After quite a number months of hiatus, I’m finally back to my normal reading routine again.
So here are my book recommendations for April.
This month’s focus is on questioning assumptions. Most of the things that people think are true about how we live, what we do and how we interact with the technologies around us may not be entirely so.
I have two books for you if you’re the type who hates hearing things like ‘It’s just the way things are’ because from what you have observed, you know it isn’t so.
Check them out:
Book of the month: Sapiens, Yuval Noah Harari
Sapiens reads like a crash course in the history, sociology, and economics of humankind.
Harari first brings you back to the days when humans were insignificant just like any other animal on Earth. He covers the progression between the earliest of humankind and us.
As you go on, you are brought along to witness how the Agricultural revolution would transform foraging humans into domestic ones who would later come to develop the ideas of free markets, trade, money, capitalism, and imperialism.
A thirst for conquering more lands, rather than curious minds alone, would fuel the Scientific revolution in the west.
The book ends by briefly discussing recent technologies like Artificial Intelligence and Bionics and their impacts on humankind.
Overall, Harari does a good job of covering old grounds in a concise way.
What is most interesting about this book isn’t Harari’s ability to squeeze millions of years of history into less than 500 pages, however, but his questions of the long-held assumptions most of us – lay people and scientists included – have about humankind. For example:
- Most people believe the agricultural revolution made our lives better. What’s not to love about always having food nearby and not having to hunt? A lot, apparently. The agricultural revolution made us vulnerable. While foraging humans could move from one place to another quickly, agriculture made this impossible. You had to guard your lands. Diseases also became widespread and food sources limited to the types that were domesticated.
- Most people believe that humans evolved so that only one type existed at any one time. But what if it didn’t happen this way? Harari examines evidence of human co-existence, especially that of the Neanderthals and Sapiens (us) and paints a much more violent picture: Sapiens might not have evolved from Neanderthals. They might have evolved separately and killed their less cognitively able cousins.
- Most people put trust in the existence of money. They justify this based on money’s utility. Since it can be used everywhere and is recognized, it must exist. Harari shows us that it is only our imaginations and the stories that we all believe in that makes money useful. Without this, money really is just pieces of colored paper.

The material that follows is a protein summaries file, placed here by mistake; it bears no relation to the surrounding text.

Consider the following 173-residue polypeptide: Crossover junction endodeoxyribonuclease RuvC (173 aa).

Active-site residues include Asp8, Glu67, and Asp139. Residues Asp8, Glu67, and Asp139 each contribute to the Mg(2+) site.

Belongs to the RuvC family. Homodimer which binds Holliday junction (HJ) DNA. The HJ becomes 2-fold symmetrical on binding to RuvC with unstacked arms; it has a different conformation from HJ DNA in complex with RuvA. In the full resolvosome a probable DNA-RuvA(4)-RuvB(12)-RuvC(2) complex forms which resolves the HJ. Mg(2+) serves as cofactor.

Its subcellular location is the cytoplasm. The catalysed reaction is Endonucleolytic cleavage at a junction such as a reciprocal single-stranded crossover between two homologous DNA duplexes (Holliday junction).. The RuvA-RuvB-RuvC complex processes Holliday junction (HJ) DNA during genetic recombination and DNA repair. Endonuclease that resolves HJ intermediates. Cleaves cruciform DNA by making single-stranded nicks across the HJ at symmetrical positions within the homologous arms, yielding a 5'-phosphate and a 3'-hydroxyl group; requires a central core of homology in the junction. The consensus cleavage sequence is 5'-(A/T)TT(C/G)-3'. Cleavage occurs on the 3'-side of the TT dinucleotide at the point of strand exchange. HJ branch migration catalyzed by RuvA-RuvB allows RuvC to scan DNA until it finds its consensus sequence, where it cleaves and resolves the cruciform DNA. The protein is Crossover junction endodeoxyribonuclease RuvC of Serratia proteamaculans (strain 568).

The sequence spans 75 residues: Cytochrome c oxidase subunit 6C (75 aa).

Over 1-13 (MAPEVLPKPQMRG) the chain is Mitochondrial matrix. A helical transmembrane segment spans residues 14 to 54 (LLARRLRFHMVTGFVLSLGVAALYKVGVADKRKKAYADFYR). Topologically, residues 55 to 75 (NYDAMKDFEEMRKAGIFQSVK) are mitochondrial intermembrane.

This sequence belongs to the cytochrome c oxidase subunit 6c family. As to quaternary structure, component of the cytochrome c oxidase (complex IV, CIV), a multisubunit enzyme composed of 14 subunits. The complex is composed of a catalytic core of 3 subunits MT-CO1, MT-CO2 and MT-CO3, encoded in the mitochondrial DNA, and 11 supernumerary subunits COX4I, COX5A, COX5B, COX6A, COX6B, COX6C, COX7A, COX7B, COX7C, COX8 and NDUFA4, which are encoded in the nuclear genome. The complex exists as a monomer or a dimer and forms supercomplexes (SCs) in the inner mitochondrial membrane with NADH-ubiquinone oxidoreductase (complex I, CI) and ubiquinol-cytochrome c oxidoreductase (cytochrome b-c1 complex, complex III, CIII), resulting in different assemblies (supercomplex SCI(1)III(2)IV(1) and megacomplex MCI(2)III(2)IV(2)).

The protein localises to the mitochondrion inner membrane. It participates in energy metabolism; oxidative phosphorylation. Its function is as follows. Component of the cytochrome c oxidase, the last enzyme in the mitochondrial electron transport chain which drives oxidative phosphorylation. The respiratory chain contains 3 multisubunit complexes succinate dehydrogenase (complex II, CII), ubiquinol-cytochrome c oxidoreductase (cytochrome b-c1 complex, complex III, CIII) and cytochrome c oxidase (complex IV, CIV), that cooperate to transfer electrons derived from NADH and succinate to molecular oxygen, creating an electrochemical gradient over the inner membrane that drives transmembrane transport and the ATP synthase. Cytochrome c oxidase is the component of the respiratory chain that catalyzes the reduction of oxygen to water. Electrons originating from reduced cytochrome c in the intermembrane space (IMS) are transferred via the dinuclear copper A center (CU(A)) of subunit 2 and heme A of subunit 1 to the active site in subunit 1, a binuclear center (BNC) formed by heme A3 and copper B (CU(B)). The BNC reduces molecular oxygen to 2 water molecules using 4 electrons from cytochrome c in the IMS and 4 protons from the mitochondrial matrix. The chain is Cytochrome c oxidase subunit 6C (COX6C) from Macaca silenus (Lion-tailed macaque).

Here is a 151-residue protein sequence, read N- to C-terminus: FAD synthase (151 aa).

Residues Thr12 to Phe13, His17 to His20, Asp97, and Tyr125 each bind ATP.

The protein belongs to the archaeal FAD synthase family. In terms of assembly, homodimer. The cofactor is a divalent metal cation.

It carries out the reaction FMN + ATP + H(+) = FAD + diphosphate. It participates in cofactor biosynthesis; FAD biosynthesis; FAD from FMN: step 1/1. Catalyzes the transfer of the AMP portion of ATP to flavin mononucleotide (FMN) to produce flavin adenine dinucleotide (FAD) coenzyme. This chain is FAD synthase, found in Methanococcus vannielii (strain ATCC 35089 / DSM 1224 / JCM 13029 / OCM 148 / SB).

- Many people believe that capitalism and free markets were an inevitable path we had to take. Economists would have you believe that this is the most efficient path and no other path could have been possible. But is this true? Harari shows us that many paths were possible and could have been equally taken.
Sapiens is a book that pushes you to question everything you thought you knew about who you were and how things work in this world.
If you’re like me and you enjoy inviting a bit of cynicism about how things are ‘supposed to be’, I think you will like Sapiens.
Sapiens is my favorite book in April.
I give it a 5/5, but I think it will be a moderately difficult read for some because of the language use.
Complimentary Read: You are Not a Gadget, Jared Lanier
You are Not a Gadget is an out of the way read for most, but I highly recommend it if you want to understand how the internet came to be and how our basic assumptions about the role of the internet in our lives and how we fit into the technologies that have come to be since its advent are flawed.
Jared Lanier was one of the people who conceptualized the World Wide Web as we see it today. In You are Not a Gadget, Jared explores ways in which the human self is being fragmented and essentially devalued in light of how we interact with the internet and the platforms on it.
Most interestingly, Lanier brings up the conventional question of ‘Are we the masters of technology or have we given up the role to what we have built?’ in a way that invites deep questioning, viz:
- Is confining ourselves to the screen sizes and designs of smartphones, laptops and various technologies improving our creativity? Or is it actually limiting them by forcing us to fit into pre-conceived molds?
- In making computers more efficient, are we making humans obsolete only to make computers more powerful?
- Is more always better? Is 245,657 search results better than the answer from one expert?
- Are our profiles on Facebook and Instagram us? Or a doppelganger who looks like us, sounds like us, but isn’t us at all?
- Is technology really democratizing business, or is it making the race to the bottom easier?
The cynicism about the internet and its consequences discussed in You are Not a Gadget are ones we should spend more time thinking about.
You are Not a Gadget is one of my favorite books of all time.
This is a book I would recommend to people who want to understand the implications of the internet and how our interactions with it are shaping the value and essence of humankind.
I give it a 5/5 also. It’s an easy read, but you can get stuck here and there if you don’t have a good background in computer science and technology. But those are small bumps that you’ll get over quickly.